In March, the penalty of driving with a mobile phone was increased to 6 points, and this seems to have reduced the number of drivers committing the offence.
James Salmon, The Daily Mail, reports:
The number of drivers caught using a mobile phone at the wheel fell by more than 10 per cent following the introduction of tougher penalties.
Some 1,700 fewer drivers were stopped for illegally using a phone while driving in the three months after a Government crackdown compared with the three months immediately before, according to police forces across the country.
In total, 14,160 drivers were caught between March and May for the offence, which carries a penalty of six points and a £200 fine.
The result is a victory for the Daily Mail’s End The Mobile Madness campaign.
This was down from the 15,861 motorists who were stopped between December 2016 and February 2017.
he RAC compiled the figures after making Freedom of Information requests to police forces, with 38 responding.
The sharpest percentage fall in the number of drivers caught was in the City of London police force area, with just 41 drivers stopped after the new penalties came in, down from 124 who were caught in the three months prior – a 67 per cent fall.
Durham Constabulary stopped 73 drivers, down from 149 (a 51 per cent drop) while Surrey Police caught 279, down from 564 (also 51 per cent fall).
But while 25 forces recorded a reduction in the number of drivers caught for the offence after the new penalties came in, there was a rise in 11, and in two the number was unchanged. Kent Police caught 337, up from 237 (a 42 per cent rise), Gwent Police caught 79, up from 56 (a 41 per cent rise) and Leicestershire Police caught 134, up from 98 (a 37 per cent rise).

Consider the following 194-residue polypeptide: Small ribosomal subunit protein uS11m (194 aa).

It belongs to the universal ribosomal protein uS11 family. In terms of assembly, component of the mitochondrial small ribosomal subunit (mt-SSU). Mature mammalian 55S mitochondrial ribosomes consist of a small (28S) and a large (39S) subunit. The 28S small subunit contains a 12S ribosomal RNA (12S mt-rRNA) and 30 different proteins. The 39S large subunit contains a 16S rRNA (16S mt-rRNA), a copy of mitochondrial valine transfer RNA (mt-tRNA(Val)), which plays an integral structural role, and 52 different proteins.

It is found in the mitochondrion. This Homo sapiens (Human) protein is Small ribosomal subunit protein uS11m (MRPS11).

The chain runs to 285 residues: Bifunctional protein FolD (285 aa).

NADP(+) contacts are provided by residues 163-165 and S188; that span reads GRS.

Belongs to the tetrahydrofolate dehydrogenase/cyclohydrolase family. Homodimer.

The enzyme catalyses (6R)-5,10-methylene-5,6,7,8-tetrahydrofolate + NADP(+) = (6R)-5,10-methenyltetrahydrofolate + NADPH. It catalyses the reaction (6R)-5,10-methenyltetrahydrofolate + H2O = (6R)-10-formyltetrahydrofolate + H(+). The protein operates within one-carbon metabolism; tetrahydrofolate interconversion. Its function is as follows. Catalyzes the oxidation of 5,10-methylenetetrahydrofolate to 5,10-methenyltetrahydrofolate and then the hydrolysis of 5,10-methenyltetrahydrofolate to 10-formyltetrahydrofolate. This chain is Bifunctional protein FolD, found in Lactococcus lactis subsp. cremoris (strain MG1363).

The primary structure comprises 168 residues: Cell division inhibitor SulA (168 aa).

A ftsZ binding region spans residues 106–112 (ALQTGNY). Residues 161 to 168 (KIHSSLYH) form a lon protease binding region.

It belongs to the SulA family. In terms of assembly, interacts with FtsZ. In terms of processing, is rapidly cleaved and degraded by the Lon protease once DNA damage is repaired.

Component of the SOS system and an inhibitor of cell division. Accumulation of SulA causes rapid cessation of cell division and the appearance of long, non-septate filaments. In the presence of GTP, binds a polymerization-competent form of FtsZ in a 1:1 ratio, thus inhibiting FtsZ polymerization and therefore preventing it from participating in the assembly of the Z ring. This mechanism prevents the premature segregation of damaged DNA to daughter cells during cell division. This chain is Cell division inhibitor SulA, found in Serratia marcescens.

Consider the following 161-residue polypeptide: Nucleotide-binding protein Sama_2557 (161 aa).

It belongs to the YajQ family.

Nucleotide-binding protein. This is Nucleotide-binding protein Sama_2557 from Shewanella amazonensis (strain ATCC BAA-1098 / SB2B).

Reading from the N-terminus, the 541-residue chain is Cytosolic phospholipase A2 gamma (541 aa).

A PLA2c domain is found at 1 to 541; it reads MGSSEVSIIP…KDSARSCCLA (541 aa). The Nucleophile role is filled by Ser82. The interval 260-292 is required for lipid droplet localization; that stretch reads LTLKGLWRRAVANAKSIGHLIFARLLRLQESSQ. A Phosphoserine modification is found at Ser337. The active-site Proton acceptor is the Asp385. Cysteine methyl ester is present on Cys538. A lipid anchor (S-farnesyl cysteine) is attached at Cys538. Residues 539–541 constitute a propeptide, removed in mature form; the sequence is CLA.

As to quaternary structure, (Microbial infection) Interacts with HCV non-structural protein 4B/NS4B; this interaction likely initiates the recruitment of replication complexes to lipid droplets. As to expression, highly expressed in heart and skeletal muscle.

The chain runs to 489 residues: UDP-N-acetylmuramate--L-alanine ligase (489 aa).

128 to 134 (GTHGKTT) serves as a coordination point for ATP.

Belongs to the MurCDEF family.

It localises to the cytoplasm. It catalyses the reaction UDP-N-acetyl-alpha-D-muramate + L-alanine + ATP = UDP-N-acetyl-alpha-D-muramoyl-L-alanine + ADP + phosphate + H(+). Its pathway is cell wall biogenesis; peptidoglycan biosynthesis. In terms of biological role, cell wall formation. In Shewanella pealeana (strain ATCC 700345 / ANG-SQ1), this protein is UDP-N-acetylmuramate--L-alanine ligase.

Last night the RAC said it supported the Mail’s campaign, which highlighted the risks of using the phone at the wheel.
Shortly after the campaign was launched, the Government announced plans to double the fines and penalties for drivers who were caught out.
RAC road safety spokesman Pete Williams welcomed the fall, but warned that the recorded figures were just the ‘top of the iceberg’ because a lack of front-line traffic police meant many culprits went unpunished.
The number of dedicated roads policing officers across Britain fell 27 per cent in the five years to 2015.
Mr Williams added: ‘It is still much too early to tell if the stricter penalties are changing drivers’ behaviour, but these figures give hope that at least some are starting to get the message that driving and using a hand-held phone to talk, text or tweet don’t mix.
‘Following the introduction of tougher penalties, we know police forces are running regular campaigns to catch offenders – so one way of reading these figures is to say that this activity, in parts of the country, is beginning to yield results.
‘But the flipside to this is the possibility that enforcement levels are still much lower than they need to be to stamp out this illegal activity.’
The figures emerged months after RAC research suggested more than nine million motorists continued to use a hand-held phone while driving.
Driving whilst using a mobile phone is extremely dangerous as it distracts the driver. Any reduction in the number of people caught has got to be seen as a positive, although even one driver using their phone behind the wheel is still one too many!